AP Møller-Maersk warned of growing economic risks, including potential stagflation and Chinese factory closures, even as the world’s largest container shipping group by profit reported a record quarter.
Maersk chief executive Søren Skou said the current second quarter was developing very much in line with the first three months, which brought the highest profits in the Danish group’s 114-year history.
But he added: “We assume a slowdown in the second half, a normalization. Visibility is quite low. We mainly see risks building up in the economy, in China with the Covid-19 policy, where they’re using these very tough lockdowns, some downgrades due to a very high oil price.
Maersk, which transports more than one in six containers on the seas and is seen as a gauge of global trade, last week downgraded its forecast for growth in the shipping industry this year to a potential slight decline. .
It also raised its profit forecast for this year to $24 billion in underlying operating profit, up from its February estimate of $19 billion. Skou pointed out that the new forecast was based on a “sharp drop” in freight rates in the second half, so “we have some ability to weather a storm.”
Maersk’s chief executive noted that the warning clouds were gathering for the second half of this year as he pointed out that some economists forecast a recession in the United States towards the end of the year. He said it was “too early” to tell if that was likely to happen.
“We clearly see inflation, and I don’t think it’s temporary,” he added.
“There are a number of factors that suggest we will see less growth in the second half of the year and into the next year,” he said, pointing to falling consumer and business confidence in Europe. and the United States as well as lower Chinese export orders.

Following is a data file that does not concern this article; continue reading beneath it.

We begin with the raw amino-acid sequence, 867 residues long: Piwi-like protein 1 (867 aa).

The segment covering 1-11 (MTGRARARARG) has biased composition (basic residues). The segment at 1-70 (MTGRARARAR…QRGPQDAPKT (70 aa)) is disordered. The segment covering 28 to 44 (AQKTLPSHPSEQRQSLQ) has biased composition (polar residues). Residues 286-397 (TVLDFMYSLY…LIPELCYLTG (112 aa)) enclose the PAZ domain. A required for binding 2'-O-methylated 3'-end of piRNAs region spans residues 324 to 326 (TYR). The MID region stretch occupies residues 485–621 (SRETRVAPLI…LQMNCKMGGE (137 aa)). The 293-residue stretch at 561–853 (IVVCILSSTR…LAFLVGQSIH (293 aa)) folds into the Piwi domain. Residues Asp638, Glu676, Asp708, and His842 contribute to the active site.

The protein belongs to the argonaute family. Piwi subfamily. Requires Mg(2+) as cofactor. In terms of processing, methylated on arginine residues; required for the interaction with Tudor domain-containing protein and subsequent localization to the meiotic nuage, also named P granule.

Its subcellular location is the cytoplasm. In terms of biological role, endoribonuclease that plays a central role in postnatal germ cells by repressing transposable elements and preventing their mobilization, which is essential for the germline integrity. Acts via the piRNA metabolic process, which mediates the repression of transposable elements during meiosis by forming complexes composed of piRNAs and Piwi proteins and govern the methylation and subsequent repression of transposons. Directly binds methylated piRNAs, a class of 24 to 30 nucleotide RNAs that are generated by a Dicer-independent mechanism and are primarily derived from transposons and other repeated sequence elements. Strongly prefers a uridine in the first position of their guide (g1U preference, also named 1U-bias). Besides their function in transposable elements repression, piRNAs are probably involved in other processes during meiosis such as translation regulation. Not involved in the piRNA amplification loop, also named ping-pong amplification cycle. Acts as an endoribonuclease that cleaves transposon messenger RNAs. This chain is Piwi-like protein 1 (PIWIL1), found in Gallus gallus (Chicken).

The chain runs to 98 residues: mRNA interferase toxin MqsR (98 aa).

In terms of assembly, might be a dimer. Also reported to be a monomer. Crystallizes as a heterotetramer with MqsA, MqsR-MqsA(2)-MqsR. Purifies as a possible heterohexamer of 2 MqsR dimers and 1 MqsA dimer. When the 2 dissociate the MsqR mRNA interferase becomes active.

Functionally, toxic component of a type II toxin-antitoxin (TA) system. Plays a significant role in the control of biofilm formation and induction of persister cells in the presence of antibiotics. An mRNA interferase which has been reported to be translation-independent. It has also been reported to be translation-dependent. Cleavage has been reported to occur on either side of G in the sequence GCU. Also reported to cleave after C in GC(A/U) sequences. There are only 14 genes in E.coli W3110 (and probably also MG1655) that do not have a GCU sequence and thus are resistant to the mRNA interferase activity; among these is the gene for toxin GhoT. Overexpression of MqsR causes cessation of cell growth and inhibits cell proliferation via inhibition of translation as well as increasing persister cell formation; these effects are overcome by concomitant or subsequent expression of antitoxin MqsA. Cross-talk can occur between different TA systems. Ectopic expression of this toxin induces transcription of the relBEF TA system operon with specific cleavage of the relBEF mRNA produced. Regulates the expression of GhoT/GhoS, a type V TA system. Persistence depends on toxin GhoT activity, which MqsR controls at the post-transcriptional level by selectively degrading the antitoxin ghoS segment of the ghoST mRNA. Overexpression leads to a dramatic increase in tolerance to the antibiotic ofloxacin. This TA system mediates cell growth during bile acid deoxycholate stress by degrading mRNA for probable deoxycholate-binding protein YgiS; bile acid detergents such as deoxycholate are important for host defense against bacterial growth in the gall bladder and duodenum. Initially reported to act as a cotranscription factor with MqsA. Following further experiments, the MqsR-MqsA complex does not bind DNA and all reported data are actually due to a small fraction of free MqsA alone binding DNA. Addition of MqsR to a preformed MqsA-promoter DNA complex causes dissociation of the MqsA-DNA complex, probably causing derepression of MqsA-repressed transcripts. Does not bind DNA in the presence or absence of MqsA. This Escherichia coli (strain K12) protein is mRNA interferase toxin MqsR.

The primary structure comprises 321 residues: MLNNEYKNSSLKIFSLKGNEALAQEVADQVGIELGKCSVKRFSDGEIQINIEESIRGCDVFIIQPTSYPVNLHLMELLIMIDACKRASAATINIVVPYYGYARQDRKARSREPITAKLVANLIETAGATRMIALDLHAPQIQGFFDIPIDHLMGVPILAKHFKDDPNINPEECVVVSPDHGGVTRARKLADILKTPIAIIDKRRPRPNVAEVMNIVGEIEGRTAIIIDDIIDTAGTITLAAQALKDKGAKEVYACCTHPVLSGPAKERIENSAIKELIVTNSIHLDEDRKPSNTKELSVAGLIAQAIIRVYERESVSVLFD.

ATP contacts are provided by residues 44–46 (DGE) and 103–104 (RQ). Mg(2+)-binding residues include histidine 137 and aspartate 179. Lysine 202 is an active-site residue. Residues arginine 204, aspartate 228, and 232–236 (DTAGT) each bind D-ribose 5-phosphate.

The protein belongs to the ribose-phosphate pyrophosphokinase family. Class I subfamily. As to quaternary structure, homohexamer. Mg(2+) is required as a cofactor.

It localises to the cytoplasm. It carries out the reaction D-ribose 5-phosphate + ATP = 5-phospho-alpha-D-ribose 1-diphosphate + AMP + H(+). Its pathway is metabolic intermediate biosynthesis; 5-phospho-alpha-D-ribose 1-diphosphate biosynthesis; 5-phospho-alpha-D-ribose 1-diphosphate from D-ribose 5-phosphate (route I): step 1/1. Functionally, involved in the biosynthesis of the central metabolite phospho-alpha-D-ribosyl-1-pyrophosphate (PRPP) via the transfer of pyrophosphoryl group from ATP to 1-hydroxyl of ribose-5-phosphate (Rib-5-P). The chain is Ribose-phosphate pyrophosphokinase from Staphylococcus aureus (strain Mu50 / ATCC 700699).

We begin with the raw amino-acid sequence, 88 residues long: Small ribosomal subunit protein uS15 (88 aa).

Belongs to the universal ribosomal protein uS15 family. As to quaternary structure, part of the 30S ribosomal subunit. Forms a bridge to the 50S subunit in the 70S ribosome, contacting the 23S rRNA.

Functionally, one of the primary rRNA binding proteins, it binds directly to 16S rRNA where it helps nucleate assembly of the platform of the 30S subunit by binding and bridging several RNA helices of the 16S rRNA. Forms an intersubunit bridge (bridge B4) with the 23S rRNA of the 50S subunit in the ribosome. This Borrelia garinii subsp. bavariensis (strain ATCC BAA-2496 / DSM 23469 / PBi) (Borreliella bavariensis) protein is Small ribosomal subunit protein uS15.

Maersk was suffering from negative volumes due to a “breathtaking” sixth week of shutdowns in Shanghai, though it hadn’t yet been dramatic, Skou said. But he added: “What everyone fears is that you get a big spread of Omicron that forces China to shut down factories. We don’t see it yet.
His comments came as Maersk reported first-quarter revenue up 55% to $19.3 billion, while net profit more than doubled to $6.8 billion.
Skou said regulators around the world had investigated the container shipping industry but concluded the high profits were simply due to supply and demand dynamics, although he expects further surveys of this type in the future.
Maersk’s record results came despite operating losses of $718 million from fallout from Russia’s invasion of Ukraine, including the Danish group leaving behind 20,000 containers in Russia and quitting operations logistics and port terminals. It completed its last cargo operation at a Russian port on Monday, Maersk added.
Maersk was continuing its share buyback program and would make other “long-term” acquisitions to grow its growing logistics business, but in the short term it had to digest a series of recent purchases, Skou said.
He added that he doesn’t “see much potential to accelerate the greening” of ships at Maersk, where he is already the industry leader, but is stepping up purchases of electric trucks.